According to the 1983 Form 1120, sometime in 1983, Builders sold real property located at 25000 Euclid Avenue, Euclid, Ohio, and recognized a gain of $232,696. Checks written by Builders describe Builders as a corporation by using the name "Eleanore Builders, Inc." The authorized signatories on the Builders' bank account from 1982 through 1988 were Milan Kapel, Sr., Eleanore Kapel, Marianne Kapel, and Milan Kapel, Jr. From 1954 until his death on October 16, 1984, Milan Kapel, controlled the management and day-to-day operations of Builders and had continuing exclusive authority to make the management decisions of Builders. Milan Kapel's death did not cause a dissolution of Builders. Following Milan Kapel's death, Eleanore Kapel, acting as President of Builders, had continuing exclusive authority to make the management decisions of Builders and the operations and management of Builders did not change. Following Milan Kapel's death, Stephanie Kapel remained 80% shareholder of Builders and the Estate of Milan Kapel and/or Eleanore Kapel was the owner of the balance of the 20% interest in Builders. According to the Affidavit of Eleanore Kapel (Kapel Affidavit), following Milan Kapel's death, she discovered that Builders had not filed corporate income tax returns for any year after 1973. On October 29, 1986, Eleanore Kapel, acting as President of Builders, executed an Agreement of Sale of Real Estate, thereby selling the real property located at 7450 North Center Street, Mentor, Ohio, for $195,000.00. On February 27, 1987, Eleanore Kapel signed an Agreement relating to the sale of real property on behalf of Builders, as President. Said Agreement states, inter alia, that Builders is an Ohio Corporation "in good standing in accordance with the laws of the State of Ohio as a corporation." Builders currently holds title to land in Madison, Ohio, which Plaintiff alleges to be worth $210,000. This action was brought, in part, to prevent the sale of that property by the IRS.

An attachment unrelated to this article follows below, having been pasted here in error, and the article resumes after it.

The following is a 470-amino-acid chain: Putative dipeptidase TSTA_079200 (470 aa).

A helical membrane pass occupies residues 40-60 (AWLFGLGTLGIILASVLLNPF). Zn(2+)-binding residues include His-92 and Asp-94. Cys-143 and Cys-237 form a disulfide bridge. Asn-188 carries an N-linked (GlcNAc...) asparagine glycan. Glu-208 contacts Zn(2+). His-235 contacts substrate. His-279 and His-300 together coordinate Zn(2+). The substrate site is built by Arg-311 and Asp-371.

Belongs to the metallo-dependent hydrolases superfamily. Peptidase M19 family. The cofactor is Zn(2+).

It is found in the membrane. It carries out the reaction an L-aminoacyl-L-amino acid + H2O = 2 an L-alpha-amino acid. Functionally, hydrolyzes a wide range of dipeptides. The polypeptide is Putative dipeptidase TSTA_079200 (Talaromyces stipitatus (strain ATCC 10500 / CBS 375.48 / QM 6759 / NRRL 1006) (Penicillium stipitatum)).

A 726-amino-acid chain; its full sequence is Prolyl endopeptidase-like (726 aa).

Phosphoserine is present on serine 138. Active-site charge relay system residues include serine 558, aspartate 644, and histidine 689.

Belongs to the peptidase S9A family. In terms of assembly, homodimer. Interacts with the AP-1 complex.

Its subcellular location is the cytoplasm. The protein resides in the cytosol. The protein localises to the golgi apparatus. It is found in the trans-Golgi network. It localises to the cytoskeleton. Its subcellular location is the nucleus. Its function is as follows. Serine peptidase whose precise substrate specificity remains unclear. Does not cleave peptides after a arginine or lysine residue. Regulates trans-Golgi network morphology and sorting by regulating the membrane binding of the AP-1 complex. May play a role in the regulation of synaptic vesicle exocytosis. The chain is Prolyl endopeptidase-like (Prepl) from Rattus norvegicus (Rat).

According to the Kapel Affidavit, between November of 1984 and June of 1987, she engaged the services of a certified public accountant to prepare all the delinquent corporate income tax returns of Builders. That accountant did not perform the requested services and Eleanore Kapel retained a second accountant who completed all the delinquent returns before December 31, 1988. On or about January 17,1989, Builders filed U.S. Corporate Income Tax Returns (IRS Forms 1120), for the calendar years 1982 through 1987. Said corporate tax returns were signed and filed by Eleanore Kapel as President of Builders. Apparently, on December 8, 1989, Eleanore Kapel learned that the Articles of Incorporation had been cancelled by the State of Ohio. It was not until December 29, 1989, that Builders claimed to be a partnership and, hence, exempt from corporate income taxes. Builders made such a claim by filing amended corporate returns (IRS Forms 1120X) and U.S. Partnership Returns of Income (IRS Forms 1065) for the years 1982 through 1988.